Review by Karen Topham, American Theatre Critics Association member; photo by Joe Mazza/Brave Lux.
When Babes With Blades’ Women in 4G begins, it feels like a fairly normal murder mystery, albeit set in a spaceship orbiting Mars: the captain, who happens to be the only male aboard the small vessel, is killed, and the women of the crew are left to wonder who among them is a murderer. And if this were a different play, I’d have just summarized the plot. But playwright Amy Tofte has a few other ideas up her sleeve, and we actually discover the answer to the “mystery” before intermission, leaving plenty of time to develop those other matters, which have to do with female empowerment, trust, climate change, and a couple of huge secrets relating to the mission. It’s a highly unusual, if rather uneven, piece, and director Lauren Katz and her ensemble do an admirable job of seeing it through, even if they are not 100% successful.
Government Vessel 4G’s mission, at least as far as most of the crew knows, is pretty direct, though by no means easy: they are to fly to the huge communications satellite EON468 invented by Wollman (Jazmin Corona) and upload what First Officer Stark (Ashley Yates) calls “a simple data drop and upload to jump-start the (satellite’s) program.” Due to the relative masses of the ship and satellite, they will have to accomplish this by means of a risky space walk. EON is located in orbit around Mars for reasons that are never precisely made clear, so that is where the 4G goes. Its secret mission, though, is far more important than a communications data drop.
After the captain’s untimely death, though, there is a protocol to follow: abort the mission and head home. Failure to adhere to this protocol, we are told, will result in the entire crew being disciplined. The fact that this seems on its surface to make little sense when the ship is a scant six hours from completing a mission that can only be done within a very brief window of opportunity is perhaps a frustrating example of the oxymoron “military intelligence.” Still, Stark makes the decision according to the book: despite the objections of Wollman and others, they will go home. It would surprise me, though, to find a single audience member who actually believed that is what would end up happening. And that’s pretty much all I can say without giving away some things that are best left for the audience to discover.
Tofte’s script, which contains the expected amount of science fiction technobabble, certainly has plenty of twists and turns as serious arguments and even fights break out among crew members while things continue to go wrong with the ship. (Kudos to fight director Maureen Yasko.) Some of these feel a little artificial and/or result in fairly talk-heavy moments, including the exposition scene, which I found to be very awkwardly constructed. Still, for the most part they work reasonably well, even though Act Two contains such an enormous plot shift that the play, which had been moving from Big Moment to Big Moment, becomes highly internalized.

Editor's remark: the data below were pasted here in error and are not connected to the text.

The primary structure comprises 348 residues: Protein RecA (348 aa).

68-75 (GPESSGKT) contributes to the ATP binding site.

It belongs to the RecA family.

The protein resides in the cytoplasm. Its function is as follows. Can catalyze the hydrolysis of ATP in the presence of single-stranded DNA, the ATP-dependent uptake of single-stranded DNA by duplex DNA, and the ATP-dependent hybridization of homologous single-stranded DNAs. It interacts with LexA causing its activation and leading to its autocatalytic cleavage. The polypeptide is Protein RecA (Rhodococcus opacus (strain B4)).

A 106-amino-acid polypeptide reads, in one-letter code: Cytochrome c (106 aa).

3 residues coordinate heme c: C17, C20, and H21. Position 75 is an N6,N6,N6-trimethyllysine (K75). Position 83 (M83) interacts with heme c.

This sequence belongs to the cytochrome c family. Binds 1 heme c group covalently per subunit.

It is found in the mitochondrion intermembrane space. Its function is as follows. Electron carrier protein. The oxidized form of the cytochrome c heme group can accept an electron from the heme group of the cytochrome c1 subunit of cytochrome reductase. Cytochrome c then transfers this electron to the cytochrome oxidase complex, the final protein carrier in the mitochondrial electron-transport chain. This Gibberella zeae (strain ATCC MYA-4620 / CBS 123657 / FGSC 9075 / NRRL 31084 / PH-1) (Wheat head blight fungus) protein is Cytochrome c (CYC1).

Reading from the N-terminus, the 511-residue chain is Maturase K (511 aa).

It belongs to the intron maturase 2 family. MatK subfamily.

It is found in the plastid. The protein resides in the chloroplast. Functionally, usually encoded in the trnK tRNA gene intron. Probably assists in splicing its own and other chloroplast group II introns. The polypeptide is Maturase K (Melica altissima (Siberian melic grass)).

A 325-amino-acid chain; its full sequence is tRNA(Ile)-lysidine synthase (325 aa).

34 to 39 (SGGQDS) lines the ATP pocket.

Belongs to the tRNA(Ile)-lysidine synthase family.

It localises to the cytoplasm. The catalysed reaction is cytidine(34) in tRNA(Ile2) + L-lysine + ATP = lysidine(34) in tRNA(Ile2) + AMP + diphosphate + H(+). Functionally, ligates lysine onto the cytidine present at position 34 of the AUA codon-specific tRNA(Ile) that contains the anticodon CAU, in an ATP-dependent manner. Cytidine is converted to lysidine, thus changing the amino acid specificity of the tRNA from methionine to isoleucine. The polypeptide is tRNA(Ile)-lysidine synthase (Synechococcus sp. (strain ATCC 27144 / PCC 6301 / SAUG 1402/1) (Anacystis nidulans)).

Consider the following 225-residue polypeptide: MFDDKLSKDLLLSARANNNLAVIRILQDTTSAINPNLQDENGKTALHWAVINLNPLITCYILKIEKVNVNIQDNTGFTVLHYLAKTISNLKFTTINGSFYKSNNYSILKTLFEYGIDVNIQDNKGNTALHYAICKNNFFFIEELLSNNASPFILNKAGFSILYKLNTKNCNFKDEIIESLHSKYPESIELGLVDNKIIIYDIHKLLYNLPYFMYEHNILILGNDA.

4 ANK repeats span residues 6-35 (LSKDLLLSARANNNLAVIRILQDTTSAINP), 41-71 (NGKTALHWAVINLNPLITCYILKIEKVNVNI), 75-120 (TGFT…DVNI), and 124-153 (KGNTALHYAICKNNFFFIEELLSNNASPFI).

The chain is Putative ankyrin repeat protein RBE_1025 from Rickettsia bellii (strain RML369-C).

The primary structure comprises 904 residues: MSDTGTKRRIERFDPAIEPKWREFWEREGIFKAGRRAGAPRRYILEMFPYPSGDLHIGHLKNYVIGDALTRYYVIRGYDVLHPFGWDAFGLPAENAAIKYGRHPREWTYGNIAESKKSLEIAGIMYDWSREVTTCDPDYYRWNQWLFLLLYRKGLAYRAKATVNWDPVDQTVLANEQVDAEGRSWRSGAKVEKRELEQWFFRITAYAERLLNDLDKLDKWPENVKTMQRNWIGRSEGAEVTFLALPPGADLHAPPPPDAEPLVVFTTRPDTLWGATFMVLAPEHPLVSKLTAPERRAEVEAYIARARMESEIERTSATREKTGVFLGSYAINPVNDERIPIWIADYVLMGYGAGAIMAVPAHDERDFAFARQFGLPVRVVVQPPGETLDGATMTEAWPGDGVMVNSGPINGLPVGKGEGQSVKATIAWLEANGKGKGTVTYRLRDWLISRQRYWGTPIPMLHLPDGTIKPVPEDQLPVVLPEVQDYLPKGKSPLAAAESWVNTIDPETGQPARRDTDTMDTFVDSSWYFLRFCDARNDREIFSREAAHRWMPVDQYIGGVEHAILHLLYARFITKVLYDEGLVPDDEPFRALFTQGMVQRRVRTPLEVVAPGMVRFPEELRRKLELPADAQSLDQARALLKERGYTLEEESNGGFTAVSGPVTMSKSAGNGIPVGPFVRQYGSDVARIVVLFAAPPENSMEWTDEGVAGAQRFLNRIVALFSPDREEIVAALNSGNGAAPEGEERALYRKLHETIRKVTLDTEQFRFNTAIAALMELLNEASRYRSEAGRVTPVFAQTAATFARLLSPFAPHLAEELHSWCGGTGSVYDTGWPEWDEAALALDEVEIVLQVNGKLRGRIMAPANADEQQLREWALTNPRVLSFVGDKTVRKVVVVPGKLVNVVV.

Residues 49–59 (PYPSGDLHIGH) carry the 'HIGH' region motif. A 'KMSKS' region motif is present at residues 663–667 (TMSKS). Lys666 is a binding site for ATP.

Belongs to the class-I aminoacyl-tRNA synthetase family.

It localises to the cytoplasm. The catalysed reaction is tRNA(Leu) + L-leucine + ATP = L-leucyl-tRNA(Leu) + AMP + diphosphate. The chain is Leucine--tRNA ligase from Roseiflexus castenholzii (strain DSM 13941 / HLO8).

The ensemble, which also includes Jillian Leff, LaKecia Harris, Catherine Dvorak, Renee Lockett and Judi Schindler, handles these shifts adeptly, building various locations around the ship through the simple expedient of rearranging the three items of furnishing that adorn the stage and creating some strong moments of individual characterization within a fairly plot-heavy play. Harris and Dvorak play astronauts who get on each other’s nerves from the start. Lockett and Schindler play two ship’s doctors (though why a crew of eight requires two doctors is beyond me) and manage to differentiate them nicely. Leff is a green ensign on her first major mission. And Yates and Corona round out a solid ensemble with the stoic First Officer and the argumentative mathematician whose invention has brought them out here in the first place. Director Katz maintains careful control and a good pace throughout, but she also invents a repeated series of odd interpretive dance-like movements that appear to have leapt out of “The OA” and onto the stage. They seem to have something to do with preparing the crew to do the upload, but they lack any real context and don’t really make a lot of sense.
Ultimately, this play is a mixed bag. It has some solid performances and a well-conceived plot, though there are several fairly slow-moving scenes as well. It has a strong design team, too (lights by Gabrielle Strong, sound by Hannah Foerschler, set by Jessica Baldinger, costumes by Elle Erickson). Still, there are some decisions here that left me confused (and I’m not only talking about those bizarre dance moves), starting with the fact that an autopsy of the captain’s body is conducted while he is still in a body bag. (The script calls for a kind of holographic autopsy, but Tofte should have added lines clarifying what is going on, given the fact that she had to know that it’s completely impossible, with today’s technology, to portray it. As it is, the whole autopsy scene is confusing and odd, and it pulled me right out of the moment.) I’m glad I saw this play; Babes With Blades is always a fine company and there is a lot here to leave you pondering. I wish, though, that I liked it a bit more.
Women of 4G is a Babes With Blades production now playing at the Factory Theatre, 1623 W. Howard St, Chicago through Sep 14. Check the website for specific dates, times, and tickets. Find more information about current plays in our front page recs and at theatreinchicago.com.